We all faced challenges in 2020 that were significant and widespread, and virtually everyone's mental health has been affected in some way. With good news on the way in the form of the vaccine, we can hopefully find healing and progress in 2021, even as we continue to face external challenges.
We can bolster our moods and positively impact our days with simple brain-based exercises that will gradually and permanently shift our outlooks. We have a lot more control than we may believe over how we perceive the world around us. Simple shifts of thought and daily affirmations are two keys to unlocking a more energized and optimistic state of mind.
It's all chemistry
Suggesting that personal affirmations will solve your woes is typically met with anything from skepticism to sarcasm. But genuine science backs the idea. When dealing with the unknown, negativity is the default setting of our brains—a holdover from the prehistoric past, when the daily threats our ancestors faced were almost universally existential.
This negativity is driven by brain chemistry, and it helped people survive: an exceptional focus on small clues and an abiding sense of danger was valuable when a saber-toothed tiger might be waiting outside of the cave. Today, however, it's easy to get stuck in a rut of negative thoughts when that's the default for our brains,
Reinforcing hope, positivity, and happiness in your thoughts creates the opposite reaction, causing your brain to release chemicals that drive good emotional and physical well-being. The challenge lies in not switching to the default setting when tackling very real problems.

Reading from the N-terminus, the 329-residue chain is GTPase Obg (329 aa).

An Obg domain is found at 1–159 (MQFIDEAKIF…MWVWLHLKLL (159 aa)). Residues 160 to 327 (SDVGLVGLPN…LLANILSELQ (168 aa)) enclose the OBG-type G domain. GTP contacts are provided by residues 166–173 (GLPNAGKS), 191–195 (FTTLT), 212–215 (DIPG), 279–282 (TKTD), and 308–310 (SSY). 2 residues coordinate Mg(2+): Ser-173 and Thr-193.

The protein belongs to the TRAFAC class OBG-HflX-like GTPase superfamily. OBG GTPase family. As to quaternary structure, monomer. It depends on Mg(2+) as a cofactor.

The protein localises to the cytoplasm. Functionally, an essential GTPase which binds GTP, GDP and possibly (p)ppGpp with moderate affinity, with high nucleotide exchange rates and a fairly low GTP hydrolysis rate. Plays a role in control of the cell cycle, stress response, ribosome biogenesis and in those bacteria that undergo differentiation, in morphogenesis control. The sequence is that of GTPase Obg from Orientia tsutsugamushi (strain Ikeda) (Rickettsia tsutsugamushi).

You can influence your own happiness
Finding authentic positivity and hope often requires active effort. But switching your default to positive brain chemistry can make a surprising difference in your daily activity. Here are a few ideas to try:
- Focus on yourself - Whether you practice mindfulness, meditation, or prayer, taking the time each day to concentrate on your thoughts without judgment will help you feel calm and present.
- Look for the good side - When you find your thoughts dwelling on the negative parts of your day, try deliberately shifting your focus to the positive aspects. Consider what you enjoy about staying at home, for example, like having more time with family or pets. Perhaps you have more opportunity to practice hobbies or complete chores around the house. You may relish not dealing with a commute or having more flexible working environments.
- Be kind to yourself - More than just saying nice things to inflate our egos, affirmations can reinforce our strengths, help us address challenges with gusto, and keep our brain churning out the positive neurochemicals. Speaking affirmations aloud to ourselves can strengthen our resolves and legitimize our ambitions.
- Remember your values - Daniel Henderson, LCSW at Huntsman Mental Health Institute, reminds us to also focus on values. He uses the definition of values as "your heart's deepest desires for how you want to behave as a human being." Focusing on your values as you practice mindfulness is a good way to re-orient yourself to what you find important and reconnect with positive, supportive thoughts and emotions that drive your values.
Help is always available
Although these exercises can boost your mood, a medical professional is always available to help if you have long bouts of depression or symptoms you just can't shake.
- National Suicide Prevention Lifeline: Call or text 988 or chat 988lifeline.org.
- If you are feeling depressed, anxious, lonely, or having a personal struggle and need someone to listen, call the Utah Warm Line at 801-587-1055.
- If you or a loved one is experiencing a mental health crisis, call the statewide Crisis Line: 1-800-273-8255.